Here in The Palomino in Milwaukee sipping on a Blackout Stout. The ALM 2010 expedition is over, for now. In a couple of hours I’ll board the Lake Express ferry bound for Muskegon, Mi and catch a ride back to Bear Lake with Patrick and maybe Jonathan and Luke too. So here’s the scoop.
Coming out of Chicago, I noticed a strange distortion in the port hull. As reported on the day 35 post, we sailed 30 miles to Illinois Beach State Park, landing in the restricted south unit Preserve at about 9:00 pm.
In the light of the morning on day 36 I looked more closely at the port hull and took some pictures. It looked bad, but I was ready to push off and do another 40 miles to Milwaukee when I noticed my iPhone was smashed! Still functional with a shattered screen – but for how long?
Now I had two significant variables and that’s when chaos theory really kicks in. I made the call to stay put until my spare iPhone could be shipped from the house. I could use the extra day or two to access the hull.
I found power and tent space in the park campground and moved Hello World north a couple of miles, out of the forbidden zone.
Later I discovered that my campsite had a deserted beach perfect for parking Hello World and a bike path that gave me easy access to town. Day 37 found me catching up on the blog and exploring locations for fixing Hello World’s hurt paw. I hadn’t yet checked the replies on the Hobie forums, but I felt confident that something had broken loose inside the hull. Ernie of Ernie’s Automotive Service offered space and power behind his shop. Ernie’s was only 1.5 miles from the deserted beach via bikepath. I could strap the port hull to the z bike and walk it there! We were entering the doable zone.
I wanted to ponder a bit before committing to an extensive repair in the field. Whether or not I decided to keep going or shut the project down, Hello World needed to be moved a few more miles north to the deserted beach near my camp. At about 2:00 pm of day 37 I left camp to do just that.
Around dusk the previous evening an ominous storm had swept through the park. At the time I had been eating pizza and posting to the Hobie forums at the resort’s bar. Leaving camp to move Hello World on day 37 the skies were sunny and clear. I made a mistake – I didn’t throw the rain fly over the tent. I figured moving Hello World a mile or two would take an hour tops. What could happen in an hour?
To make a long story short, a huge storm swept in right after I launched. I was on the last tack into my landing when the wind changed and the rain came sweeping in.
Having anticipated a short jaunt, I hadn’t put my wetsuit on or raised the jib. A quick note on the water at the park – it’s killing cold. Due to some idiosyncracies of lake physics, water temperature Is as cold there as Point Betsie in April – 40 degrees F? A bare skinned human would not last 30 minutes in it. I yanked my wetsuit on as the shore vanished in fog and squall.
Having no jib meant that manueverabilty and responsiveness was minimal. I hadn’t expected to have to do anything fancy during the 30 minutes or so out there. Now I struggled with shifting winds and sluggish helm, a half an hour stretched into an hour and beyond. Rain was bucketing down, thumder cracked the sky wide and the main sail had nothing reliable to bite on. Then the tiller, (that’s what steers the boat), broke.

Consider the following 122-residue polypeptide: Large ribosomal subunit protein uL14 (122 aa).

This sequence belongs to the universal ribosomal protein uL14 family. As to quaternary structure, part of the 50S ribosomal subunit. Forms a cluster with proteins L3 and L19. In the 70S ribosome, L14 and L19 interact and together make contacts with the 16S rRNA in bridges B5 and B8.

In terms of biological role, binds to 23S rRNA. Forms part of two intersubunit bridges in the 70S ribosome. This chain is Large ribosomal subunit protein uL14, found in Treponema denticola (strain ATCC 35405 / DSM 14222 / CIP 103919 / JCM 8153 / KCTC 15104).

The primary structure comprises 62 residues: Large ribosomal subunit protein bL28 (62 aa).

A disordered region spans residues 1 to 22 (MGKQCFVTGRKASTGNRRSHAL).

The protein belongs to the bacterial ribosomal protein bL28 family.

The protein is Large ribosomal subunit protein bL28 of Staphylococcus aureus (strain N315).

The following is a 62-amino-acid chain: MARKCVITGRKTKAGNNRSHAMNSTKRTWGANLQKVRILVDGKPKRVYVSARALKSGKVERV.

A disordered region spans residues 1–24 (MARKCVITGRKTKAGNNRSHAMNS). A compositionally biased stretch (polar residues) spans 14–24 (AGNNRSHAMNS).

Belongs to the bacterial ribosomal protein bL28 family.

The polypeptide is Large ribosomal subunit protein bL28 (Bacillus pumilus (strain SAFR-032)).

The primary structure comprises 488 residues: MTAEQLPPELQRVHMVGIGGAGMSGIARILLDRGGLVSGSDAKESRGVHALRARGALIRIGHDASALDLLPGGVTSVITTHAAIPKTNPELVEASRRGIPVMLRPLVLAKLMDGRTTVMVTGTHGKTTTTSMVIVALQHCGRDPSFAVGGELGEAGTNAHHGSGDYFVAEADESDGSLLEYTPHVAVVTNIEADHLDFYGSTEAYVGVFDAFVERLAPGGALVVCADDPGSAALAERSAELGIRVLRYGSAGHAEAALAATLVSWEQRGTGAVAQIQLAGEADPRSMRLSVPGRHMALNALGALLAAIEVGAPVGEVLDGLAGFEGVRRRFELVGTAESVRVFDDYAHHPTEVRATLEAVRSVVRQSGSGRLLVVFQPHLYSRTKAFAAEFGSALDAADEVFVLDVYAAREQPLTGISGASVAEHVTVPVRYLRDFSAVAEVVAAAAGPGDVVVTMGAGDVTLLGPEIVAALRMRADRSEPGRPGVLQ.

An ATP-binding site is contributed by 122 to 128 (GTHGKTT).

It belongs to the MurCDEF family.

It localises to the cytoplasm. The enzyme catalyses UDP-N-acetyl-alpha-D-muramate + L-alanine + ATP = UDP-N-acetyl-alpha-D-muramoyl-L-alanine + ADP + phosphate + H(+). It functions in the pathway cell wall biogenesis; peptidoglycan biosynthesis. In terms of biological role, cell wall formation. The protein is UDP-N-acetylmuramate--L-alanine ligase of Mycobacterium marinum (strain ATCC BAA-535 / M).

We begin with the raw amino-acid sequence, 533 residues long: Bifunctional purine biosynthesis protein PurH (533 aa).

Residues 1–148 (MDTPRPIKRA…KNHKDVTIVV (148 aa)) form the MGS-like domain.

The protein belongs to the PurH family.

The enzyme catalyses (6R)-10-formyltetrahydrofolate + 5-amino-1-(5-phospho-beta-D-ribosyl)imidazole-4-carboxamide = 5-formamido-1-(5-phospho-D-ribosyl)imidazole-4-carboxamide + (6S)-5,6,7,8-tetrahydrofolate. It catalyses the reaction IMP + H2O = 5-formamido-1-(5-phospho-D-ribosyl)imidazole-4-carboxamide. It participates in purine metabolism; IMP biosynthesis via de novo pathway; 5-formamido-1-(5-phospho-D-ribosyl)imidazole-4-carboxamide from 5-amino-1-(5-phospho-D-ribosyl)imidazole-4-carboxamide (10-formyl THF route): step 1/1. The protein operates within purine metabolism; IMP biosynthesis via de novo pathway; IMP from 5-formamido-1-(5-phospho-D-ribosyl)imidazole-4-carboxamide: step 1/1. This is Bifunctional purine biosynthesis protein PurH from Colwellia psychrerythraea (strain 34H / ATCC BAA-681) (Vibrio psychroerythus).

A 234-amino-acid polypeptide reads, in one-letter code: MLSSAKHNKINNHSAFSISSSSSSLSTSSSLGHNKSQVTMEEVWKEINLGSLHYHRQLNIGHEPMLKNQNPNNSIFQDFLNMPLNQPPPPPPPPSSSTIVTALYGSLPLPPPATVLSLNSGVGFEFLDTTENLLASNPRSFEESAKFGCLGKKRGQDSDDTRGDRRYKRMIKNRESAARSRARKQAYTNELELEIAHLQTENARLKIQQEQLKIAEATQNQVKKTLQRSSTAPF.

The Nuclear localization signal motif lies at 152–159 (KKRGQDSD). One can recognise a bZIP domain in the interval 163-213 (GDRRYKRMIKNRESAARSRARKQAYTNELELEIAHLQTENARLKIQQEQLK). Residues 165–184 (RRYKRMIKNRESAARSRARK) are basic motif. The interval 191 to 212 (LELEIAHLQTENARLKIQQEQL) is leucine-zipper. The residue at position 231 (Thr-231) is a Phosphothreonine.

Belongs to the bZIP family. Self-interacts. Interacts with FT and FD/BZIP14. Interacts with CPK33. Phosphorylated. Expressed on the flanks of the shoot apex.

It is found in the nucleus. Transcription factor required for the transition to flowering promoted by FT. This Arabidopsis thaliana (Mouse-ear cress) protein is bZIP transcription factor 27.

I know I’m not normal. Death was close and all I could think about was this blog post. What a story, so me! I laughed out loud when the tiller failed. Wow, how could this get any worse?
Easy pal, it can get way worse.
I tried a couple of quick fixes on the tiller but a zip tie did the trick. I had helm back when the wind figured out where it wanted to blow. The shore reappeared and we made several attempts to head in, but the storm wasn’t ready to release it’s toy. After all this trouble, I’d be damned if we were going to land short of our goal.
We kissed beach 100 feet short and I walked Hello World the rest of the way. A creepy thick fog rolled in and slithered over the sand. Whatever! I hauled Hello World up and unstrapped the z bike. AOK here, but what’s the situation back at camp?
I found the Macbook Pro sitting in a puddle in the low end of the tent. Opening the case and pulling out the laptop, I experienced a profound detachment as water poured out the IO ports. One laptop, toast.
Ok, that’s it. Trip over. How many things have to go crazy wrong before we get the message? I emptied the tent and did my best to remediate the flood, then packed up and rode to the nearby coffee shop for some comfort. I checked the forum replies and found this from Matt Miller of Hobie Cat USA, no less.
“This indicates a failed pylon shoe. You need to access the area inside the hull (inspection port). Force the pylon back upwards somehow, then glass / bond the shoe back to the hull or the pylon to the shoe.”
The implication here is that if the shoe is not glued down, the pylon could eventually rip through the hull. That would be a catastrophic failure. If this could happen to one pylon, what about the other three? What if I fixed the port front and the starboard front went lame 100 miles later? Obviously the best course of action is to do them all at once. More than I want to manage at Ernie’s while living out of a tent. Then there’s that new laptop I need.
So I’m on my way home. I’ll be back for the boat in a couple of days with van and trailer. 288 miles and another 20 hours of raw movie to post and then edit. What then?